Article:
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In september 2014 I started working on my graduation project. This time I wanted to create a game with a systen (like chess for example), instead of linear experience like ‘The Free Project’ or Cover Me.
The whole project turned out to be a failure but I learned some valuable lessons. I recorded every prototype and collected them in this ‘museum’. You can walk around freely or follow the line that will guide you along the design process.
A short essay of reflection:
I think I learned two things that can be used by other developers.
1. Don’t start with the mechanics but with the aesthetics.
I think my biggest hurdle was practicing a design theory based on the Mechanics-Dynamics-Aesthetics Framework. This theory argues that at the center of the game lie the mechanics, which result in dynamics when you play the game. On top of this system, like a coating, are the aesthetics. So to make a good game system and not a linear experience, I thought I should start designing the mechanics first and lastly the aesthetics.
I understand now that the MDA Framework approach to making games is very academic and (for me) not a practical one. A mechanic in itself, like moving, clicking, jumping, opening, etc., doesn’t say that much. I believe the object (or world) that is already designed by animations, colors or sounds, cultivate mechanics that express your ideas, feelings or thoughts much better. Knowing that a character for example doesn’t have any arms, will give you a lot of information how this character behaves and what kind of mechanics will suit. Without arms it is more difficult to keep balance. This could make the character constantly look for balance or it could influence jumping and running around. Working from only placeholders will give you abstract and general game mechanics, while mechanics with a ‘personality’ will give you more substance and direction.
2. The player creates the composition.
design process you will encounter moments where it is unclear what you are
making and what to do next. My mistake, in that moment, was to do more research
and answer questions about the concept. This resulted in me constantly tweaking
and adding elements to the game. For example I added more objects inside and outside the drawer. I added rules to those object to scale, multiply, throw them or change their colors. Later I added a mirror to the game, which gave a new concept to the player. I added a neural network the player could design that added a whole new set of rules. I tried to guide the player by adding or tweaking architecture in the space.
My bachelor took place at a theatre school and I learned to create games with a similar view on how to make theatre, which is called dramaturgy. This study teaches “about the dramatic composition and representation of the elements on the stage.” (https://en.wikipedia.org/wiki/Dramaturgy) Basically I learned how to ask the question ‘why?’ a lot about every element in your work.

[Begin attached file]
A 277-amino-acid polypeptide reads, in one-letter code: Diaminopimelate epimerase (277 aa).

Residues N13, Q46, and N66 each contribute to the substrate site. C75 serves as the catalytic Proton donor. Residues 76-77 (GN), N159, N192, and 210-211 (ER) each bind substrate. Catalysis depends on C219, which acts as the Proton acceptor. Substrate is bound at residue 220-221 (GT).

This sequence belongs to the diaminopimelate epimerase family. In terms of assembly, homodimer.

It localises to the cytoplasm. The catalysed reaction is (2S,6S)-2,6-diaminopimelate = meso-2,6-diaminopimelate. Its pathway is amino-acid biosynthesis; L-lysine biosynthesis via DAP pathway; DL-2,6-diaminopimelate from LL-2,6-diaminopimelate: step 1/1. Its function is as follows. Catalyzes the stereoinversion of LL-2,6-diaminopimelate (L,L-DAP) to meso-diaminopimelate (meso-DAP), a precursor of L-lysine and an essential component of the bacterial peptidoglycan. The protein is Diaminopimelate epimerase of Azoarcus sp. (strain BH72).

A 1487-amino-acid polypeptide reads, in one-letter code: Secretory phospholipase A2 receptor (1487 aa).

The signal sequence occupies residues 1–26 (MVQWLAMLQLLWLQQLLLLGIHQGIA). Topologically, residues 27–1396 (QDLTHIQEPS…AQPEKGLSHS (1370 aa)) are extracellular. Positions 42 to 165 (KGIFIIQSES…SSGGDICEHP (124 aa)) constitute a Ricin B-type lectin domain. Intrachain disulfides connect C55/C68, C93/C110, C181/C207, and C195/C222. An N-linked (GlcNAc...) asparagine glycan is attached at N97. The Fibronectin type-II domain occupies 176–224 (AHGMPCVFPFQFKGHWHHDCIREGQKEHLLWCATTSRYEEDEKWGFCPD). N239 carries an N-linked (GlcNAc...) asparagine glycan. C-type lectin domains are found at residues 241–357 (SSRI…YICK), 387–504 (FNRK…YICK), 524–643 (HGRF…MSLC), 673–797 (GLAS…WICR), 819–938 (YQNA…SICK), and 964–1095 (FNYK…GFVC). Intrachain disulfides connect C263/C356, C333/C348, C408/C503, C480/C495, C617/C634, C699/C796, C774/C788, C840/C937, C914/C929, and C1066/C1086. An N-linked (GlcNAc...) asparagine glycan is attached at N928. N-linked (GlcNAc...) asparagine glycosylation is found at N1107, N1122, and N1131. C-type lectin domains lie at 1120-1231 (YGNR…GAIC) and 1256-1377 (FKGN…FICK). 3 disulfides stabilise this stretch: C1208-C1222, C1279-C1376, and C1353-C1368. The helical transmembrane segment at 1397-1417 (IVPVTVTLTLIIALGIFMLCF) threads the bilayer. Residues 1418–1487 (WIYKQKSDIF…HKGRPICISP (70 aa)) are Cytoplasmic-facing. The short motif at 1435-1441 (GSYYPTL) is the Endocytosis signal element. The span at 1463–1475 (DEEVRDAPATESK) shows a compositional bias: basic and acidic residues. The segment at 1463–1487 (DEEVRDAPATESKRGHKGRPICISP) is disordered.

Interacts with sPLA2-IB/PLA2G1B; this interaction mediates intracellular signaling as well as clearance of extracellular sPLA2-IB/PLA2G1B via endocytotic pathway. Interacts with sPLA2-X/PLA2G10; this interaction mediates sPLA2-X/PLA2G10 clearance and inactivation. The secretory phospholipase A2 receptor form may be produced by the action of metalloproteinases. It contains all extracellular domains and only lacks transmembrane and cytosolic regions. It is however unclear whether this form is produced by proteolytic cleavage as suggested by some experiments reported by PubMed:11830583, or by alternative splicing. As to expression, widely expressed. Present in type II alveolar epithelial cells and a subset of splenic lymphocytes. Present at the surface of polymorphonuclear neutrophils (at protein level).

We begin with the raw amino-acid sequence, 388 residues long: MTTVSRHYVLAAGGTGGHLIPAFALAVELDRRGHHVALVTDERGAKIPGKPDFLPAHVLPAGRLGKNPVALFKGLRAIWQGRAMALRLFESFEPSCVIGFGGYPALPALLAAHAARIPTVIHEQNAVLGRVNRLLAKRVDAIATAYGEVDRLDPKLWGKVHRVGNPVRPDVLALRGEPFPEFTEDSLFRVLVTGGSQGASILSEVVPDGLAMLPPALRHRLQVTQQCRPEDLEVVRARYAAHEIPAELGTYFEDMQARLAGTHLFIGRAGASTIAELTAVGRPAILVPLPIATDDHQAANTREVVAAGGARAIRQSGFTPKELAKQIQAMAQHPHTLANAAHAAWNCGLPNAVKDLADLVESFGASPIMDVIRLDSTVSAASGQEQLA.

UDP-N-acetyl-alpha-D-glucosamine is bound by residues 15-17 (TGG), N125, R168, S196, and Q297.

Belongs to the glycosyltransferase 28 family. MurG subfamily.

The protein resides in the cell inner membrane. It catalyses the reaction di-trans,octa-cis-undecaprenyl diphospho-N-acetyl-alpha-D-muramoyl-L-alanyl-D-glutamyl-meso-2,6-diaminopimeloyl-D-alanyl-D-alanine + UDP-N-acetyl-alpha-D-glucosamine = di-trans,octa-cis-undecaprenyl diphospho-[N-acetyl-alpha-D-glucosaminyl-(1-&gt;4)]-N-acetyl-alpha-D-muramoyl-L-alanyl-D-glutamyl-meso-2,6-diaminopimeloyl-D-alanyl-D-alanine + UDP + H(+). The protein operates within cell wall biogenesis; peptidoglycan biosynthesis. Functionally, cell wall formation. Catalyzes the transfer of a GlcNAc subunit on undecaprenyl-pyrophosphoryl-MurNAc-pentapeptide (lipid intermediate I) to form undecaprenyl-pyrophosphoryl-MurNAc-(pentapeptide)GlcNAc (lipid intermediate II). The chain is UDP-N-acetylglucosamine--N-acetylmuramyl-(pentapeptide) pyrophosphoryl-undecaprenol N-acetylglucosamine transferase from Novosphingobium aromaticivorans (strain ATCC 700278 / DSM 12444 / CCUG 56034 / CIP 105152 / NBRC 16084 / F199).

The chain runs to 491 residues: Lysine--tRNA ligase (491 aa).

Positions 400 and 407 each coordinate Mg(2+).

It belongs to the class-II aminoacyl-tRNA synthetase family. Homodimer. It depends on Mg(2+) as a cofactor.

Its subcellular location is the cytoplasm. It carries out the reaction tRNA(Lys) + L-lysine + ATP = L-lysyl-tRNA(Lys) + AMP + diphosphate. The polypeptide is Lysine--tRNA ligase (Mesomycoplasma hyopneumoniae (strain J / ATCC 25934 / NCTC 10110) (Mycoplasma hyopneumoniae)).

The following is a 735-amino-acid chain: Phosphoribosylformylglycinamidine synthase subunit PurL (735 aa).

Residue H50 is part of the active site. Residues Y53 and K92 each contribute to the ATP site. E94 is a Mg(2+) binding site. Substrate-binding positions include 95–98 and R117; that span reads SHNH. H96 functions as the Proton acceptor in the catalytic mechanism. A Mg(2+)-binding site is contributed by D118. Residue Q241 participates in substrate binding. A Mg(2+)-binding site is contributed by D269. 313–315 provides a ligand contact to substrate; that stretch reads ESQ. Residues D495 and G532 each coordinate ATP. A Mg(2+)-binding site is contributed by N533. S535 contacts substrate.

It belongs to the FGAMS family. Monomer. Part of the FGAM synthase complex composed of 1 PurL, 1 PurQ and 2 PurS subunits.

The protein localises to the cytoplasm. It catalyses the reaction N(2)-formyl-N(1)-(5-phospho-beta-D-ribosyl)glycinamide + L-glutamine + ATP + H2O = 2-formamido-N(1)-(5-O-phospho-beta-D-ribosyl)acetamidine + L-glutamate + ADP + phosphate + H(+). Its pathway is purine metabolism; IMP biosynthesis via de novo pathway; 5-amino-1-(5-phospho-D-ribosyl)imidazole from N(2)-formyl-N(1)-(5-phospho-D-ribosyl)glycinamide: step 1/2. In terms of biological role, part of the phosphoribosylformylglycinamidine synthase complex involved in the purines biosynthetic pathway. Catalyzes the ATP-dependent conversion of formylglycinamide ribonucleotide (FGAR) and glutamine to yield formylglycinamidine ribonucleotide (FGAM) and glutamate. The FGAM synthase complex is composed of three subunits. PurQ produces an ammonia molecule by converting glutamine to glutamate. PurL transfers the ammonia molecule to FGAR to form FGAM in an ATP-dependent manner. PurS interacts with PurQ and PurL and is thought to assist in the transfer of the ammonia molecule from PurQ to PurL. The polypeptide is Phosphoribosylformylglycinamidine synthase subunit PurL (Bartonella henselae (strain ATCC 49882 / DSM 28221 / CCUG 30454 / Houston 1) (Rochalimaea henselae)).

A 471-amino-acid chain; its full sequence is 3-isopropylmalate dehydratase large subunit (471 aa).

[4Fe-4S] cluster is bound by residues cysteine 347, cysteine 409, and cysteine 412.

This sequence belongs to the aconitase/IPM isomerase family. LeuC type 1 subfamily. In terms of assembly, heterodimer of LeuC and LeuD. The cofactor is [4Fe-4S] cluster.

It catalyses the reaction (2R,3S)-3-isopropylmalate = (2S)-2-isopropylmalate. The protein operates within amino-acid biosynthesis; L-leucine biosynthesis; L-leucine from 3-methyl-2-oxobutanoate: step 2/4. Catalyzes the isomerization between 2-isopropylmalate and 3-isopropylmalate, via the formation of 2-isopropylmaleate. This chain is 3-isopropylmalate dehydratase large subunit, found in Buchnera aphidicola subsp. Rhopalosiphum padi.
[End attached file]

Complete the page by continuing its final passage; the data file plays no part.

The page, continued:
The creator of a theatre play adds elements to the stage like characters, colors, furniture, another sentence, light fall to high-light something, sound effects, etc. Then he or she composes those elements in such a way to make it understandable for the audience. There are ques for light, characters and music. The stage assets are chosen and placed in a position that explain a certain time period. Language can be used to explain a culture. The connections between those elements are structured and this structure gives meaning. A character standing in the rain without an umbrella gives another meaning than a character standing in the rain wíth an umbrella. The connections, suggested by the creator, create meaning for the audience.
Because the experience is linear, these structures are mostly one-dimensional. As a game designer, when you make a linear experience (like I did in ‘The Free Project’ or in Cover Me) you have a much bigger freedom to add and tweak elements in your game and change the composition, without making the game too confusing for players. During my graduation project however, I wanted to create a system that was not linear (like checkers for example). The connections between the elements in a system are not structured by the designer but vary by the decisions of the player. In a way, the player is making the composition. Therefore it is important to not add too many elements because it can make the system very complex. If the structure creates meaning and the player can create hundreds of structures, you give the player a very messy and complicated experience.
I adapted the design practice from my theatre making peers, but did not yet fully understand that the player is the one who makes to composition. Whenever I got stuck in the design process, I took a step back and reflected on the concept. It resulted in me changing and adding elements, which did not help to create a better game. Looking back now, what I should have done in moments where I got stuck, was to finish the game and play around to see the structures that would emerge from the placed elements, whether I knew the meaning behind it or not.
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